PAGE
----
The oceans will be just as fucked as the lands and the skies. Where do you think all that fallout is going to get washed off two when it rains, hrm? Where do you think that snow falling every winter, the stuff with the pretty blue Cherenkhov glow, is gonna go when it melts? The oceans. Not only that, but vast swaths of the fallout will rain down directly onto the oceans.

    We have enough warheads stockpiled across the various nuclear powers to outright destroy life as we know it, right down to the deepest depths of the oceans. They may be more resilient, but if we truly loose every warhead we have, they won't last any longer than the birds and the squirrels.

    Edited:


    So the bottom line as far as I'm concerned is: We have three years or less to have a chance in hell of preventing this. ORGANIZE. Or spend the rest of your life hopeless, and regretting what you didn't do. You all probably live in the first world. We have tremendous capacity and agency to do so, we just don't see it that way.
    I could waste my time fruitlessly shouting at the gilded tower that's been erected on Penn Ave. I could waste my time fruitlessly shouting at the endless echo chambers of social media. Or I could just not do that, and instead, live my life such that it is as enjoyable as possible whether that only be for another 5 years, 10, 20, 30, 50, whatever, basically making the best of what I have rather than squandering it on 'could-be's that likely won't be.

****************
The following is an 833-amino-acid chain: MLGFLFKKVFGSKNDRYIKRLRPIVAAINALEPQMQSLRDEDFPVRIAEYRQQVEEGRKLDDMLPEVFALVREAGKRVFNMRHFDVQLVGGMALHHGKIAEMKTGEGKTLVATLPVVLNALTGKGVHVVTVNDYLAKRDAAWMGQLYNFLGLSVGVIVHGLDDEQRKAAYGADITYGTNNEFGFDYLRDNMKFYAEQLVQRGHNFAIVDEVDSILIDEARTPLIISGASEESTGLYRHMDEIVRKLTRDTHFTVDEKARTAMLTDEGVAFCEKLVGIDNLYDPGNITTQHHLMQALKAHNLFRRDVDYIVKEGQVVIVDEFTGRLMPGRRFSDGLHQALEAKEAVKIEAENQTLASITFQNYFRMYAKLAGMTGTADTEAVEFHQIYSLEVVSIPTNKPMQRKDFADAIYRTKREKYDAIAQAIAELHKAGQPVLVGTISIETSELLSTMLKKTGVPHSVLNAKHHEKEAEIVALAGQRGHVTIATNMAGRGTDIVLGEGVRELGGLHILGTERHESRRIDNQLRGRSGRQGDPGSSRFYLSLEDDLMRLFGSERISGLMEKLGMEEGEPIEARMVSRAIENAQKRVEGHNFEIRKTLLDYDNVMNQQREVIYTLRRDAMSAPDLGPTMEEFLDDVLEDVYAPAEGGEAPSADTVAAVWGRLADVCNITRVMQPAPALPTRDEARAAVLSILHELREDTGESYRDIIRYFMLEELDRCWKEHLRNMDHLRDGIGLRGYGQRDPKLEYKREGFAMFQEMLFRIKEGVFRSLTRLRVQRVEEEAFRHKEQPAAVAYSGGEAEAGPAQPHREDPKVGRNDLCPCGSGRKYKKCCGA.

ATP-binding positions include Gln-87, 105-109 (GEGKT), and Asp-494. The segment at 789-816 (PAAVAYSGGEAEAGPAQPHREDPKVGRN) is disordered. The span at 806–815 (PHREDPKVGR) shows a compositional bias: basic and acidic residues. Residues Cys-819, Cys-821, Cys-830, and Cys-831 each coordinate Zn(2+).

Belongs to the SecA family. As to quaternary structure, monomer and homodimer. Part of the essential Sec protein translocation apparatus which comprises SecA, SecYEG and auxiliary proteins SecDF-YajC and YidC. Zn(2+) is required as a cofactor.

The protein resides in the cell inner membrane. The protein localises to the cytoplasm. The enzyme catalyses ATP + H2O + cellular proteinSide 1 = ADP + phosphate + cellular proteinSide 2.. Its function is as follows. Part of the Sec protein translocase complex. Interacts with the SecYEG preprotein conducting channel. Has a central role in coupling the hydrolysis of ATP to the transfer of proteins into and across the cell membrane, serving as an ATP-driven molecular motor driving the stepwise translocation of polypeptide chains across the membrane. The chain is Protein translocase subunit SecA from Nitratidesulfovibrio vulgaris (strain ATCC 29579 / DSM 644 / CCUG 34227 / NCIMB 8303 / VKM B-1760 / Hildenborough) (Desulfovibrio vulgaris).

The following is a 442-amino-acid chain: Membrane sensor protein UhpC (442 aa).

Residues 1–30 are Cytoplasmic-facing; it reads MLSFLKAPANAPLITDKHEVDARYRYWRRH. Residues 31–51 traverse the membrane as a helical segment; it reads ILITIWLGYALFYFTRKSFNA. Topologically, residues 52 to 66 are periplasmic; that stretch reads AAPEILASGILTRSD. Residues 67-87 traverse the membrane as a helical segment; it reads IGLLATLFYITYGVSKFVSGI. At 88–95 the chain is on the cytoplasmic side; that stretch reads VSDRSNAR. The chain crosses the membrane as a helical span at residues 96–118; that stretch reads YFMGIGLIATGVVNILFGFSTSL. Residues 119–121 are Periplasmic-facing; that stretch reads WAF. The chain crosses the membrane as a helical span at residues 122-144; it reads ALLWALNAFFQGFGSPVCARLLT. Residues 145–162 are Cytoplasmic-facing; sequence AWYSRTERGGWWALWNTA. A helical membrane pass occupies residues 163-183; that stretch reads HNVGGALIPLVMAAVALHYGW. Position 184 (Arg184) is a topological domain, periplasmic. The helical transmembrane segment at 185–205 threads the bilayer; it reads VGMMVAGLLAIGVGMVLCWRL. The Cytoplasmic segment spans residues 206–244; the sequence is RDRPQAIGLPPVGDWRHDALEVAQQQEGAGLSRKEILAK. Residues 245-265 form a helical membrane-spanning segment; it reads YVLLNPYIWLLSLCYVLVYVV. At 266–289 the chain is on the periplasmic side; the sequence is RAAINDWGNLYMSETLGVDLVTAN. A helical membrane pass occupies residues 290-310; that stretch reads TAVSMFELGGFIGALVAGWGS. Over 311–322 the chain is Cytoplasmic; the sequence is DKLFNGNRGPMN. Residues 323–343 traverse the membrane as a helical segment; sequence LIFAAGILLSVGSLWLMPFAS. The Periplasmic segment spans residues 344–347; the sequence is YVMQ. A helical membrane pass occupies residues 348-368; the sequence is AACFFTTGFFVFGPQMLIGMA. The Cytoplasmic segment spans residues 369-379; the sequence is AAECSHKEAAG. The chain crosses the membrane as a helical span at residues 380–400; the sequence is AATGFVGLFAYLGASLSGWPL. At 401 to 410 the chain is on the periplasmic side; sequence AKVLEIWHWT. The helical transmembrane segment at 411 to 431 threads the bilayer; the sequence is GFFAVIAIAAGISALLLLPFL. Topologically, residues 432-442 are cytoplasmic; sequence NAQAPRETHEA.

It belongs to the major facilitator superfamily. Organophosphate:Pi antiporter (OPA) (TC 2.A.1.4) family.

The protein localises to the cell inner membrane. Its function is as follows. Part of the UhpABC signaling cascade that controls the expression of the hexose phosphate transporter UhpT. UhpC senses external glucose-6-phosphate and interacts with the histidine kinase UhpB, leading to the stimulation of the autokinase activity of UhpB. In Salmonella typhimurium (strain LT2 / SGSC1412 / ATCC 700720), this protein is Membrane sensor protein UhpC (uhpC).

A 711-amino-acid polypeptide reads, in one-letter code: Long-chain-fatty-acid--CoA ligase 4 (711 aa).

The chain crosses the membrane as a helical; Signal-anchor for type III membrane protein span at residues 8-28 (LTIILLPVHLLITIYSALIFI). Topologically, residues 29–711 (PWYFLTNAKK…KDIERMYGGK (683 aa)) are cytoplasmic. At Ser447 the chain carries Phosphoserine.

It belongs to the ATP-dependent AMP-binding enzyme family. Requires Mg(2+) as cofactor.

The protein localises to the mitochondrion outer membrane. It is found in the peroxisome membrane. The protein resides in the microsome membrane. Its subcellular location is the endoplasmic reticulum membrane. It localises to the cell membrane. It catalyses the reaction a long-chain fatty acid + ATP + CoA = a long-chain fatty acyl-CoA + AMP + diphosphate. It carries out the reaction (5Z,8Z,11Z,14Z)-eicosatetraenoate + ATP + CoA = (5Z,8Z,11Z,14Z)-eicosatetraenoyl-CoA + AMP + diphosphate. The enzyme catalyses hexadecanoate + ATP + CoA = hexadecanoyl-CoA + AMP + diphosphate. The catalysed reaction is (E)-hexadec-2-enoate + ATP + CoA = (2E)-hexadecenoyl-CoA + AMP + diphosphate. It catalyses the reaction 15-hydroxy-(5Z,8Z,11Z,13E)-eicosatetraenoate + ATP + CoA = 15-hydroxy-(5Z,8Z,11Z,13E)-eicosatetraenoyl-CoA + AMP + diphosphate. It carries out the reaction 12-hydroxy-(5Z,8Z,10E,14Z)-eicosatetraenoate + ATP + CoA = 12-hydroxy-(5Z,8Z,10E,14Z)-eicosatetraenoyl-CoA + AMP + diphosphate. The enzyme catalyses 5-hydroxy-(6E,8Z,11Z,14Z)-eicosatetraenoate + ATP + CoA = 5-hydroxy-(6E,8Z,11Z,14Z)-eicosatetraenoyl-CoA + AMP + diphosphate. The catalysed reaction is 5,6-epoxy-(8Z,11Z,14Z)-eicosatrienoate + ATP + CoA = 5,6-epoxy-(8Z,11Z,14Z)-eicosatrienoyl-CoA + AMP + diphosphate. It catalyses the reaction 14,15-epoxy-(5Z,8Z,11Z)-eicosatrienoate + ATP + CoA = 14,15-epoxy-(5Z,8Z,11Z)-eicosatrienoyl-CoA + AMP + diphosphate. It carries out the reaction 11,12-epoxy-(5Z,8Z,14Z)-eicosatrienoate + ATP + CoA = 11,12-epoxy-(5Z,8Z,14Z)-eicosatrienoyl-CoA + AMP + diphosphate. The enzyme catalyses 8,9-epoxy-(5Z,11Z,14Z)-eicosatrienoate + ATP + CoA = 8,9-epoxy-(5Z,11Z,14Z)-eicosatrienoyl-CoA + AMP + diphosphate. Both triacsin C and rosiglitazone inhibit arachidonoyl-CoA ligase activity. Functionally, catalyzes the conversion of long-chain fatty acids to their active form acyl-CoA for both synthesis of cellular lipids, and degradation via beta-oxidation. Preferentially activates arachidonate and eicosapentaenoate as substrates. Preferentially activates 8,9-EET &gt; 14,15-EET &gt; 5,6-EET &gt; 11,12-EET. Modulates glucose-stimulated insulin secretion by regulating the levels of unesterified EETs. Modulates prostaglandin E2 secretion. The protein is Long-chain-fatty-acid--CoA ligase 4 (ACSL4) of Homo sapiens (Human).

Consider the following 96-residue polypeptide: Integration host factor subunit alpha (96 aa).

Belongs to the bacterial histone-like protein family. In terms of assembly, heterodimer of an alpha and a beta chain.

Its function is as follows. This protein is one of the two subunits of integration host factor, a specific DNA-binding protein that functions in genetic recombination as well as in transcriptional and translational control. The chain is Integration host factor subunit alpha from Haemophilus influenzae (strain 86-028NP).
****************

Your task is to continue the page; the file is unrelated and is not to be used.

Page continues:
I'd rather enjoy five years than waste them screaming at clouds.
    What happens culturally once we know things are hopeless? It will be really ugly.
    Yup. The Resource Wars of Fallout lore are looking less and less fictional with each passing day. I don't doubt one iota that there's going to be a massive clusterfuck in the next few decades, in fact, I'm so sure of it that I don't really care about global warming because I don't see humanity avoiding releasing Atom's Radiance before the ice caps melt.

    Do SOMETHING.
    Soon as someone founds Vault Tec and builds a shelter in my area I'll reserve a spot. I'll take my chances with a morally bankrupt company that may or may not be planning on using the residence of that shelter as guinea pigs.
    Plan your life around it.
    I have. I decided 'It's best if I enjoy what I can while I've still got it.' I decided 'Better to enjoy today assuming there's no tomorrow than not enjoy today banking on being able to enjoy a tomorrow that may not arrive'. If there truly isn't a tomorrow, oh well, I still enjoyed today. If there is a tomorrow, hey, it's the new today to enjoy.

  39. Post #39
    NETID#203731
    Ninja Gnome's Avatar
    March 2009
    13,649 Posts
    I am honestly surprised that nobody bombed the pipeline before it was opened. With the violence brought upon the protest by police and hired muscle, I was sure that someone was gonna physically attack the pipeline at some point. Hell, if something similar happened now then I have no doubt that it would kick off a wave of eco-terrorism against fossil fuel.

    I’ve jokingly said this before, but now this just seems more and more likely to become the mantra of an ever-growing number of people: Sabotage the means of pollution.
    i think that eco-terrorism is going to become the primary form of terrorism within the next 5 to 10 years